Sanctus – Following the criminal charges against former Sanctarian Conservative Party leader and deputy leader Kate Cruz and Noreen Islington last month, the Office for Parliamentary Standards and Ethics is launching an exploratory investigation into spending by all political parties during the 2022 general election campaign.
Speaking to reporters today following the announcement of their investigation, a spokesperson for OPSE said that the “criminal charges have suggested that political party spending during the general election campaign in 2022 was at very best questionable, and to ensure the transparency and health of our democracy, particularly as it pertains to free and fair elections, it is the opinion of this office that a general audit of all parties would, at this time, be beneficial to restore public confidence. This exploratory investigation doesn’t suggest there will be evidence of wrongdoing, but that it is better to confirm publicly there has been no wrongdoing at all”.
This is the first time since the foundation of the modern state that questions have arose over political spending in general elections, and it is the first time OPSE is doing a full, all-encompassing audit rather than specific canton-level incidents of inadvertent overspending or failure to declare donations. Despite this, however, all parties have welcomed the announcement, with a spokesperson for the Government saying that “a pre-emptive audit to ensure fairness in our democratic process will go a long way to restoring public confidence following recent revelations. The government welcomes the move by OPSE and stresses that as OPSE is an independent office, they cannot comment publicly further in order to avoid influencing unduly their work”.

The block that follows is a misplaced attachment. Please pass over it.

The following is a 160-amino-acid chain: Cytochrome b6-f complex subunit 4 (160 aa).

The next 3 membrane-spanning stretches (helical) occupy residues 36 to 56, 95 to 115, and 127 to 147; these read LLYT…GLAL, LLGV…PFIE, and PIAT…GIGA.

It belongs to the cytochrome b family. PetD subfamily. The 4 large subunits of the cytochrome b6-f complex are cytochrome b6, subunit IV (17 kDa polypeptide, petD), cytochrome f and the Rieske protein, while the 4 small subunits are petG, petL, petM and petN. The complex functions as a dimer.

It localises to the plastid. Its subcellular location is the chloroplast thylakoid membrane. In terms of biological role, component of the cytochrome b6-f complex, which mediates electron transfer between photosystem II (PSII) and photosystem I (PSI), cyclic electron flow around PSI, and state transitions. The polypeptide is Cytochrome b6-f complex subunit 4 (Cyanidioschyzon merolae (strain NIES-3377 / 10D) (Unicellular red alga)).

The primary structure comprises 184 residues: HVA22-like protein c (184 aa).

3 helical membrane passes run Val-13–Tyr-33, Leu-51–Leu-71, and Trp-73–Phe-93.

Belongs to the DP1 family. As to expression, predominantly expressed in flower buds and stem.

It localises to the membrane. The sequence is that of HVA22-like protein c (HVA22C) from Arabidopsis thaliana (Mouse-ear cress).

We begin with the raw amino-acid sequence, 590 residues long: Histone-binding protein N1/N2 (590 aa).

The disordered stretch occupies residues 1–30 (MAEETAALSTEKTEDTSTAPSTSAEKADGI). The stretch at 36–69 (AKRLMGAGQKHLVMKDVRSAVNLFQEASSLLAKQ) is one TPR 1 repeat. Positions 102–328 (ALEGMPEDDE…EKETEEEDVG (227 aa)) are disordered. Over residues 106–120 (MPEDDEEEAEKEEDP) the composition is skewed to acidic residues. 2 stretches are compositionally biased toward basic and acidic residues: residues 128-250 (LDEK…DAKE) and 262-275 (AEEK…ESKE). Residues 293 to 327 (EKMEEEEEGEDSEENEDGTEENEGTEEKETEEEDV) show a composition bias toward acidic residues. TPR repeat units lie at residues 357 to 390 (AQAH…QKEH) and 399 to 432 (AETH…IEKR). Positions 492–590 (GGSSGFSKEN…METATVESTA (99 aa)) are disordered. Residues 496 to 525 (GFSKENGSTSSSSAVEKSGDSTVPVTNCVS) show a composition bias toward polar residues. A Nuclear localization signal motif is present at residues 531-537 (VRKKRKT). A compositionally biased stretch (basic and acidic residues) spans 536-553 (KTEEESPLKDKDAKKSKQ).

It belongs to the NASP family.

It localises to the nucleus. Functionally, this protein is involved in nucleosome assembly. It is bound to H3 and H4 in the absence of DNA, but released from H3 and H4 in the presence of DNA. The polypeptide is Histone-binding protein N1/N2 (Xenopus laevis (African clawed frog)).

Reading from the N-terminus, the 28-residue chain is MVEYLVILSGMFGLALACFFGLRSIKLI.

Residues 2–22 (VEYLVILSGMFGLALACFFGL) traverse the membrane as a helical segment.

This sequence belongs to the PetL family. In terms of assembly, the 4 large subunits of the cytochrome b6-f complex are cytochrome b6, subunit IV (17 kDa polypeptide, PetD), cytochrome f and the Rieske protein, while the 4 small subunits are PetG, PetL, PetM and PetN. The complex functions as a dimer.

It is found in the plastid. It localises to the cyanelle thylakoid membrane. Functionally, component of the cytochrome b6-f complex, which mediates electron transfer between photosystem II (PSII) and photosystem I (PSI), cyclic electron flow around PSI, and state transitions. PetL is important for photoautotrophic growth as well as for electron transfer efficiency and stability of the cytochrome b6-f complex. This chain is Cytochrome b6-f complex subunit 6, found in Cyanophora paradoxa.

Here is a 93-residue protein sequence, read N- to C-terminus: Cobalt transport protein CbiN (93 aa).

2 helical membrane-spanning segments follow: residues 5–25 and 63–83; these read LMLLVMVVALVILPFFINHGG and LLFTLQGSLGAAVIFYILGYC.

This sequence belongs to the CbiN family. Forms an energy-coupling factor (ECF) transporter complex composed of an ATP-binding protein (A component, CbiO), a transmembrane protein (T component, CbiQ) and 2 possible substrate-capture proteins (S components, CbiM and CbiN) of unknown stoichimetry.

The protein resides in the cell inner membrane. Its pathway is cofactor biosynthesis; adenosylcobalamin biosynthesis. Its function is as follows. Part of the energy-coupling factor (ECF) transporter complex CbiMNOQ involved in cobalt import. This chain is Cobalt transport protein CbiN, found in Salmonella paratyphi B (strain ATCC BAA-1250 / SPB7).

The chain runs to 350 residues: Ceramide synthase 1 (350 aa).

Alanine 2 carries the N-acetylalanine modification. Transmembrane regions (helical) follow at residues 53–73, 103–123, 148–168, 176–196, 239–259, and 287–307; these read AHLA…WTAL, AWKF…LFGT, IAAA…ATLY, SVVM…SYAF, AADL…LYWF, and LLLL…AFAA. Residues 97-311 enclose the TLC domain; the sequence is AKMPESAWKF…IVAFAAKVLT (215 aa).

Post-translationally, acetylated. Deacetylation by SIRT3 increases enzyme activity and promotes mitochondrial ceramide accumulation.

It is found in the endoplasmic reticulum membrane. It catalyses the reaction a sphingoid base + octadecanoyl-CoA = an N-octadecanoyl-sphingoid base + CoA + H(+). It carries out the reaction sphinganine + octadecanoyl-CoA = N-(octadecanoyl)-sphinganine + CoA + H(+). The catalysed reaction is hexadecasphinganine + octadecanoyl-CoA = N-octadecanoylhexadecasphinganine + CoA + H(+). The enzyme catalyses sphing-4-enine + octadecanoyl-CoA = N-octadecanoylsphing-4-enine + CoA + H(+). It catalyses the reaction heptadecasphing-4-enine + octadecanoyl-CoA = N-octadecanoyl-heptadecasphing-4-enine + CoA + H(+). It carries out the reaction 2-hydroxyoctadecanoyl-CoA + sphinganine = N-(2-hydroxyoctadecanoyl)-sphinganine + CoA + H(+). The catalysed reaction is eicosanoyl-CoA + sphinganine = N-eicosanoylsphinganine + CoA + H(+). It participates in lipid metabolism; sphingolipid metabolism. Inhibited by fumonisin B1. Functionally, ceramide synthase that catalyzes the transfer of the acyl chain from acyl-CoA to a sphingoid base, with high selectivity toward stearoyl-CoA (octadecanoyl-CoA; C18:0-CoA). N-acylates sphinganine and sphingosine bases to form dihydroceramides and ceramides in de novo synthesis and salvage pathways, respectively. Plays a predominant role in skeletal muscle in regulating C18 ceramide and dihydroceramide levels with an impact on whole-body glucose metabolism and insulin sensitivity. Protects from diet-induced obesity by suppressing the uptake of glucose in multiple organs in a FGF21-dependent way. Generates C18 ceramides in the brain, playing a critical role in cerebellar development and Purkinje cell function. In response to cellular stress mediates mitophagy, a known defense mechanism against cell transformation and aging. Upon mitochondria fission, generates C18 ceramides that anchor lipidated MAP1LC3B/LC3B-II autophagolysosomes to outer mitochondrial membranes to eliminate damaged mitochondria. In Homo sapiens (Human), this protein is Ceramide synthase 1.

The Office for Parliamentary Standards and Ethics is led by a Commissioner who is appointed by the independent Ombudsman for Sanctaria. In addition to investigating breaches of parliamentary standards and codes of conduct by its members, it is also responsible for determining pay for members of the House and the Senate through its independent benchmarking reports every ten years.
The criminal charges of misappropriation and fraudulent bookkeeping laid against the former leaders of the SCP has impacted public confidence in politicians, with the SCP vote-share collapsing in the latest by-elections, and 15% of respondents in a latest poll, up from 3.5%, sharing they don’t trust the political process.
JOEY SESSIONS, Political Editor